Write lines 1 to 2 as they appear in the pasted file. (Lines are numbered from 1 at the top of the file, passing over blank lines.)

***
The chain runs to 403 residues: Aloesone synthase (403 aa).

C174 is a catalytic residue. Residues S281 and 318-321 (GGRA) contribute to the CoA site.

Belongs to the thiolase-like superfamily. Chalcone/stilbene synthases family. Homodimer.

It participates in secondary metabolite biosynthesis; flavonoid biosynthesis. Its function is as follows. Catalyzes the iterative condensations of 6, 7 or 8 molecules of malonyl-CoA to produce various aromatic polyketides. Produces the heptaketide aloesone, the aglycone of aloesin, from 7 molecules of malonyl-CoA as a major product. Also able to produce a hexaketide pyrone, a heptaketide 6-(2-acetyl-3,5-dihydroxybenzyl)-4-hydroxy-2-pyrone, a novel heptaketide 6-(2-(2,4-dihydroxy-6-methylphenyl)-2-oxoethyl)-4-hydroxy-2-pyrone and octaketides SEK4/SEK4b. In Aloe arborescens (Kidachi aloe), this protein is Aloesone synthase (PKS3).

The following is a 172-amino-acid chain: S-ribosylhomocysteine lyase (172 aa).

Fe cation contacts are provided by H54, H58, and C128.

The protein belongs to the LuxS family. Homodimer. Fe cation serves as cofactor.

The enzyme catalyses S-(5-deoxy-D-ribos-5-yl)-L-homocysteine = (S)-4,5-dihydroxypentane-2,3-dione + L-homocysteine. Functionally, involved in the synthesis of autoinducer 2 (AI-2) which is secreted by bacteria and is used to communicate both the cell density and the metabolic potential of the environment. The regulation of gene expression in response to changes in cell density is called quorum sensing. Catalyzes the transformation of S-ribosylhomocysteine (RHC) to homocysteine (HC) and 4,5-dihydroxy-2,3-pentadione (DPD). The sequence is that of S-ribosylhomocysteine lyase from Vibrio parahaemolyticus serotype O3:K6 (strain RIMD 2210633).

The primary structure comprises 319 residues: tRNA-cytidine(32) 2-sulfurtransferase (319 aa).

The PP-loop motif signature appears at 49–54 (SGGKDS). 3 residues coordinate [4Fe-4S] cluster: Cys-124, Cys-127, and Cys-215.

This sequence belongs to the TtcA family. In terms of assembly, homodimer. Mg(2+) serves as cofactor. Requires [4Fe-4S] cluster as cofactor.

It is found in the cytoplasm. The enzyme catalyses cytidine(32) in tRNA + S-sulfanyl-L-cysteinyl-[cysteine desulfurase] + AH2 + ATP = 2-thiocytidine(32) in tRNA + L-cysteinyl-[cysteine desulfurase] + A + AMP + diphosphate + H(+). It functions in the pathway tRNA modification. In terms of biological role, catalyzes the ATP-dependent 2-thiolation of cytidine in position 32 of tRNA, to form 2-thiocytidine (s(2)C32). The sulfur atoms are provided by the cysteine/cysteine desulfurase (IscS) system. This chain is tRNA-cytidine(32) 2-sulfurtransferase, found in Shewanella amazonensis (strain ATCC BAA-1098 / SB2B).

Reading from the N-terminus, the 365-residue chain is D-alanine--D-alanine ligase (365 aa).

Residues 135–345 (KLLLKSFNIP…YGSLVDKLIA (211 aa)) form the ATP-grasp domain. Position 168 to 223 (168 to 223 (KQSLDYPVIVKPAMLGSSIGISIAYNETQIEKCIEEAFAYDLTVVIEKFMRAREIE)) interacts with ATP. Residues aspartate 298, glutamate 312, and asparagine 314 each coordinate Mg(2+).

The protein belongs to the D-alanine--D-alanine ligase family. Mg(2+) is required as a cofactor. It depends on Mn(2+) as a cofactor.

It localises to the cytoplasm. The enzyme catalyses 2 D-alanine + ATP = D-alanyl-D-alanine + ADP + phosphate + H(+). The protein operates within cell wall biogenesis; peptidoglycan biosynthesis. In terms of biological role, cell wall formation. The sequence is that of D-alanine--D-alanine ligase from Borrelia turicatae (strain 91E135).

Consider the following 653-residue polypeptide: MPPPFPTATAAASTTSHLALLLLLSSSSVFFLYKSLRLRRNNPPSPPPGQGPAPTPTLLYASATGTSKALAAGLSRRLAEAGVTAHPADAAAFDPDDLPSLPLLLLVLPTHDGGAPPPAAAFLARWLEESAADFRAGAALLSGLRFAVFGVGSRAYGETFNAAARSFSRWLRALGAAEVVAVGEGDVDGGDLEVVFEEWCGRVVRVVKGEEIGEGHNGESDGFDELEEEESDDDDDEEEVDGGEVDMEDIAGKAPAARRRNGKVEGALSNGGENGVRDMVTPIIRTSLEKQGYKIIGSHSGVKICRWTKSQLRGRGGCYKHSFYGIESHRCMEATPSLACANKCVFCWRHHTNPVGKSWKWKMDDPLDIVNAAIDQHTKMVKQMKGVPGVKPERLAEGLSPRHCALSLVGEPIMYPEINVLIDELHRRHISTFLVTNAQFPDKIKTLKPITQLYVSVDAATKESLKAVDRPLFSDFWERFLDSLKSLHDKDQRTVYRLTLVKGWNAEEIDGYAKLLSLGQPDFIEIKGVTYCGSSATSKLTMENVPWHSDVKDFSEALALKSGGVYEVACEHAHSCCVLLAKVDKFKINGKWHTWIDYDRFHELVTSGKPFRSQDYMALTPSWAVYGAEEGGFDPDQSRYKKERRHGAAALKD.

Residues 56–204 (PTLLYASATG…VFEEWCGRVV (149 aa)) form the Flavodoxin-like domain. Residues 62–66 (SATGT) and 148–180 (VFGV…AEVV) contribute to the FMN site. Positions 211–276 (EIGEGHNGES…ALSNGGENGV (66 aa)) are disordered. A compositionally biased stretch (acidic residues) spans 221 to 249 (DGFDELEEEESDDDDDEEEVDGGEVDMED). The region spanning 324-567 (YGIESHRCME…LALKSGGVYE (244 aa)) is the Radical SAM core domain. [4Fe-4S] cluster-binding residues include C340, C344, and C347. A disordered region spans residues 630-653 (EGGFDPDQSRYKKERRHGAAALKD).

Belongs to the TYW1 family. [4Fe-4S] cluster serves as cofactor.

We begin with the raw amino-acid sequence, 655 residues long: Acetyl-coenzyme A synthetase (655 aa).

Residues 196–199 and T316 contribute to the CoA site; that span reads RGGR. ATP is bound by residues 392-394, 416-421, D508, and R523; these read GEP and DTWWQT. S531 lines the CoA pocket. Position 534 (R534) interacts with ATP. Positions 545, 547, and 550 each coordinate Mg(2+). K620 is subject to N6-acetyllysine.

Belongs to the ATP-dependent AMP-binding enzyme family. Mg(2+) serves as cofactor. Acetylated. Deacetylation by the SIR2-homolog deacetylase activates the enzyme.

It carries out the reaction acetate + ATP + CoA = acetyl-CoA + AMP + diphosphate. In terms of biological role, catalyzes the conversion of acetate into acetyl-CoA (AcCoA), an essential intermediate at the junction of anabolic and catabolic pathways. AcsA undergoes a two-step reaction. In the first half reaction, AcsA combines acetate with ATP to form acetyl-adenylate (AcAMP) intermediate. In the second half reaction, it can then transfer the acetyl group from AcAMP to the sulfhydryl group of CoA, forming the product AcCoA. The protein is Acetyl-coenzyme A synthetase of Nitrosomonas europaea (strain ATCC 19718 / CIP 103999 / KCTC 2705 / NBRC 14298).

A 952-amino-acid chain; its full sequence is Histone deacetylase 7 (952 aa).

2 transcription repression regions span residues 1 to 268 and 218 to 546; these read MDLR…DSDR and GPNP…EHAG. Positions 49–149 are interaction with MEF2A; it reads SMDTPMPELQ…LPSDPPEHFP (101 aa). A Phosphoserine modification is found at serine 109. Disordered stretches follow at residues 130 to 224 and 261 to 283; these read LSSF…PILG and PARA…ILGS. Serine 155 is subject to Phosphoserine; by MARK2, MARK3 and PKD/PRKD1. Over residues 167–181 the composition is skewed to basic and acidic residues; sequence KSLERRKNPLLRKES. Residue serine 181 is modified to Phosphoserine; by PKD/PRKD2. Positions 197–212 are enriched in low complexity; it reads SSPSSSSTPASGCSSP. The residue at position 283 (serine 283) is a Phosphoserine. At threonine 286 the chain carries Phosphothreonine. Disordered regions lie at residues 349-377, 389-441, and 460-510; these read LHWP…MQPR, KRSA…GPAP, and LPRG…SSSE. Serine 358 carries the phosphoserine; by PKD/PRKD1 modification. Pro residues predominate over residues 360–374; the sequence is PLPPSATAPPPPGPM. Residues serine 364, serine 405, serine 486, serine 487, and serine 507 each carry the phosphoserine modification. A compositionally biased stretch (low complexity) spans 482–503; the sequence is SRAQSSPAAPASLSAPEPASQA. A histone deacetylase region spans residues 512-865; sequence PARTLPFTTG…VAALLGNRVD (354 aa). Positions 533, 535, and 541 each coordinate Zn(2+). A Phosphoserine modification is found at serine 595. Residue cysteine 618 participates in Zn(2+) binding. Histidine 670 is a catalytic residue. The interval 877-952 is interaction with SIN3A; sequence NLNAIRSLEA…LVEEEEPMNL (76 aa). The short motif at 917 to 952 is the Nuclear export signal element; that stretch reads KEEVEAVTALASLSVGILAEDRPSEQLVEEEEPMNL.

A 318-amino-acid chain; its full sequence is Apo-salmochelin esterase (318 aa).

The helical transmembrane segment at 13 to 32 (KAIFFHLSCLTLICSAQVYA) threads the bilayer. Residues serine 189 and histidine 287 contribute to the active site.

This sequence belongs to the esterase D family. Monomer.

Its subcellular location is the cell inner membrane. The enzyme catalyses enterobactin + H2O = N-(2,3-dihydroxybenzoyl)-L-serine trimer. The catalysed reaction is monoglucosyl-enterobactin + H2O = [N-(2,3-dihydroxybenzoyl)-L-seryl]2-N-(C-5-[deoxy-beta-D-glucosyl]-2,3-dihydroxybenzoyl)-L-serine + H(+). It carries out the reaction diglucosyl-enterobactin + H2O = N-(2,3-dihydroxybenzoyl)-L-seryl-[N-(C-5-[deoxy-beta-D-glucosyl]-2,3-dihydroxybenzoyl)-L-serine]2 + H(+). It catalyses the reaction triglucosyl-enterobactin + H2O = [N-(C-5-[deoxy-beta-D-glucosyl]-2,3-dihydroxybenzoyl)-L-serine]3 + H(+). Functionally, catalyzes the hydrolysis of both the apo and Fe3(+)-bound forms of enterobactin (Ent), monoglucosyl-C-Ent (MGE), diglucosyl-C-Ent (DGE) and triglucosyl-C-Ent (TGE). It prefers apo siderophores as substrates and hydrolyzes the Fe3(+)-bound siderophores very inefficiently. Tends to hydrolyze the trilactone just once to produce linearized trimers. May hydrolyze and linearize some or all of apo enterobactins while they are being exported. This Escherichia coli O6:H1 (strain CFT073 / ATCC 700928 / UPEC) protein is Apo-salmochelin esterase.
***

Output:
The chain runs to 403 residues: Aloesone synthase (403 aa).

C174 is a catalytic residue. Residues S281 and 318-321 (GGRA) contribute to the CoA site.